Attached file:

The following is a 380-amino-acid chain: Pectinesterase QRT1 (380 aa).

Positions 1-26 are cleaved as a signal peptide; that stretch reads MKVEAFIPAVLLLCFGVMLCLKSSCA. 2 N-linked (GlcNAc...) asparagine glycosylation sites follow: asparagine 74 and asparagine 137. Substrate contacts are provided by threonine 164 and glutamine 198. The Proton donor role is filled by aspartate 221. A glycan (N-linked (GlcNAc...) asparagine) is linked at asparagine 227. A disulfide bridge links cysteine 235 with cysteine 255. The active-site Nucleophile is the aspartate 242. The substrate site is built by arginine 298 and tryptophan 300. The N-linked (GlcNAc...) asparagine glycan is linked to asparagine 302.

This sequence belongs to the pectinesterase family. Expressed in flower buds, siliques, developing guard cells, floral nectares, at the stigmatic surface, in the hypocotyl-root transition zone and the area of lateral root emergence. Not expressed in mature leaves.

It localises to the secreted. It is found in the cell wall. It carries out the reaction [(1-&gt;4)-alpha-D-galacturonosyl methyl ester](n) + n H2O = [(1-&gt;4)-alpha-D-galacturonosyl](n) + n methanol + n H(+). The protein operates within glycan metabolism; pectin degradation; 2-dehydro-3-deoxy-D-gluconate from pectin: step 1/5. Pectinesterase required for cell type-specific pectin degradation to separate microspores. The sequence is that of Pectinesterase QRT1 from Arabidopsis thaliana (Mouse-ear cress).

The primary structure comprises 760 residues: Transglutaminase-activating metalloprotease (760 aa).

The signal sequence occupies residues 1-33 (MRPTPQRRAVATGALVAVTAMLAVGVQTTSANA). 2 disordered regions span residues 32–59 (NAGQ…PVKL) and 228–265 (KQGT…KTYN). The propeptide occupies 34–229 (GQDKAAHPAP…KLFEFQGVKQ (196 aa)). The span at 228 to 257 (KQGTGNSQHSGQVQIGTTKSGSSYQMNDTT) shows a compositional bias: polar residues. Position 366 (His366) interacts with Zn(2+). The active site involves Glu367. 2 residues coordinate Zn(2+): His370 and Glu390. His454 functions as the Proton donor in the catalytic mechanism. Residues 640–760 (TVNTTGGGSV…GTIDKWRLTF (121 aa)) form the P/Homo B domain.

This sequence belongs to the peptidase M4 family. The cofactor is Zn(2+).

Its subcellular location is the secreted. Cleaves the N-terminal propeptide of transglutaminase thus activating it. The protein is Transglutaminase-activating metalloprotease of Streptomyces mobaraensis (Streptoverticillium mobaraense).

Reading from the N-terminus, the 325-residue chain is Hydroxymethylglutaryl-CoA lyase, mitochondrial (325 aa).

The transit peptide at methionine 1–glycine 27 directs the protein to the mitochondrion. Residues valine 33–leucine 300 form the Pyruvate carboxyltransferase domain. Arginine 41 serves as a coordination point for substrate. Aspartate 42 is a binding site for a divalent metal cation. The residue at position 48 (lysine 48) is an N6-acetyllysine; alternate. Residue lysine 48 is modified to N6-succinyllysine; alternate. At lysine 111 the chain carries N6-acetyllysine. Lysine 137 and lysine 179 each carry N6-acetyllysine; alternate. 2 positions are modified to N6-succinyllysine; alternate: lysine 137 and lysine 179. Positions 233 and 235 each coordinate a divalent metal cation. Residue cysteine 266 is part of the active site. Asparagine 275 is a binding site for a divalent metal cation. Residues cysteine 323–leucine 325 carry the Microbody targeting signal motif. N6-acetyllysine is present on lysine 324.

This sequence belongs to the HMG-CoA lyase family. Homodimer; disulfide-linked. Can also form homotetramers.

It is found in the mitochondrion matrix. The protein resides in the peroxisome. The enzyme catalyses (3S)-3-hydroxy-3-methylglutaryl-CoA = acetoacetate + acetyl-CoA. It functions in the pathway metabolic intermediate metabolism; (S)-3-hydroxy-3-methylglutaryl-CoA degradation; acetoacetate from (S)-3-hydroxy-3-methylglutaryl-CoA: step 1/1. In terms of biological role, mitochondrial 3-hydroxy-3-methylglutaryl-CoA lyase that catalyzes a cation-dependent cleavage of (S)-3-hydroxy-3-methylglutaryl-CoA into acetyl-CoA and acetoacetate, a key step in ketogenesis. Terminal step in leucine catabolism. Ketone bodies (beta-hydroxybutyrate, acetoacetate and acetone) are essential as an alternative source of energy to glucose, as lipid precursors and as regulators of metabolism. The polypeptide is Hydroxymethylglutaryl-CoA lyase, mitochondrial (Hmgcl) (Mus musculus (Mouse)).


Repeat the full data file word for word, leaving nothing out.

The following is a 380-amino-acid chain: Pectinesterase QRT1 (380 aa).

Positions 1-26 are cleaved as a signal peptide; that stretch reads MKVEAFIPAVLLLCFGVMLCLKSSCA. 2 N-linked (GlcNAc...) asparagine glycosylation sites follow: asparagine 74 and asparagine 137. Substrate contacts are provided by threonine 164 and glutamine 198. The Proton donor role is filled by aspartate 221. A glycan (N-linked (GlcNAc...) asparagine) is linked at asparagine 227. A disulfide bridge links cysteine 235 with cysteine 255. The active-site Nucleophile is the aspartate 242. The substrate site is built by arginine 298 and tryptophan 300. The N-linked (GlcNAc...) asparagine glycan is linked to asparagine 302.

This sequence belongs to the pectinesterase family. Expressed in flower buds, siliques, developing guard cells, floral nectares, at the stigmatic surface, in the hypocotyl-root transition zone and the area of lateral root emergence. Not expressed in mature leaves.

It localises to the secreted. It is found in the cell wall. It carries out the reaction [(1-&gt;4)-alpha-D-galacturonosyl methyl ester](n) + n H2O = [(1-&gt;4)-alpha-D-galacturonosyl](n) + n methanol + n H(+). The protein operates within glycan metabolism; pectin degradation; 2-dehydro-3-deoxy-D-gluconate from pectin: step 1/5. Pectinesterase required for cell type-specific pectin degradation to separate microspores. The sequence is that of Pectinesterase QRT1 from Arabidopsis thaliana (Mouse-ear cress).

The primary structure comprises 760 residues: Transglutaminase-activating metalloprotease (760 aa).

The signal sequence occupies residues 1-33 (MRPTPQRRAVATGALVAVTAMLAVGVQTTSANA). 2 disordered regions span residues 32–59 (NAGQ…PVKL) and 228–265 (KQGT…KTYN). The propeptide occupies 34–229 (GQDKAAHPAP…KLFEFQGVKQ (196 aa)). The span at 228 to 257 (KQGTGNSQHSGQVQIGTTKSGSSYQMNDTT) shows a compositional bias: polar residues. Position 366 (His366) interacts with Zn(2+). The active site involves Glu367. 2 residues coordinate Zn(2+): His370 and Glu390. His454 functions as the Proton donor in the catalytic mechanism. Residues 640–760 (TVNTTGGGSV…GTIDKWRLTF (121 aa)) form the P/Homo B domain.

This sequence belongs to the peptidase M4 family. The cofactor is Zn(2+).

Its subcellular location is the secreted. Cleaves the N-terminal propeptide of transglutaminase thus activating it. The protein is Transglutaminase-activating metalloprotease of Streptomyces mobaraensis (Streptoverticillium mobaraense).

Reading from the N-terminus, the 325-residue chain is Hydroxymethylglutaryl-CoA lyase, mitochondrial (325 aa).

The transit peptide at methionine 1–glycine 27 directs the protein to the mitochondrion. Residues valine 33–leucine 300 form the Pyruvate carboxyltransferase domain. Arginine 41 serves as a coordination point for substrate. Aspartate 42 is a binding site for a divalent metal cation. The residue at position 48 (lysine 48) is an N6-acetyllysine; alternate. Residue lysine 48 is modified to N6-succinyllysine; alternate. At lysine 111 the chain carries N6-acetyllysine. Lysine 137 and lysine 179 each carry N6-acetyllysine; alternate. 2 positions are modified to N6-succinyllysine; alternate: lysine 137 and lysine 179. Positions 233 and 235 each coordinate a divalent metal cation. Residue cysteine 266 is part of the active site. Asparagine 275 is a binding site for a divalent metal cation. Residues cysteine 323–leucine 325 carry the Microbody targeting signal motif. N6-acetyllysine is present on lysine 324.

This sequence belongs to the HMG-CoA lyase family. Homodimer; disulfide-linked. Can also form homotetramers.

It is found in the mitochondrion matrix. The protein resides in the peroxisome. The enzyme catalyses (3S)-3-hydroxy-3-methylglutaryl-CoA = acetoacetate + acetyl-CoA. It functions in the pathway metabolic intermediate metabolism; (S)-3-hydroxy-3-methylglutaryl-CoA degradation; acetoacetate from (S)-3-hydroxy-3-methylglutaryl-CoA: step 1/1. In terms of biological role, mitochondrial 3-hydroxy-3-methylglutaryl-CoA lyase that catalyzes a cation-dependent cleavage of (S)-3-hydroxy-3-methylglutaryl-CoA into acetyl-CoA and acetoacetate, a key step in ketogenesis. Terminal step in leucine catabolism. Ketone bodies (beta-hydroxybutyrate, acetoacetate and acetone) are essential as an alternative source of energy to glucose, as lipid precursors and as regulators of metabolism. The polypeptide is Hydroxymethylglutaryl-CoA lyase, mitochondrial (Hmgcl) (Mus musculus (Mouse)).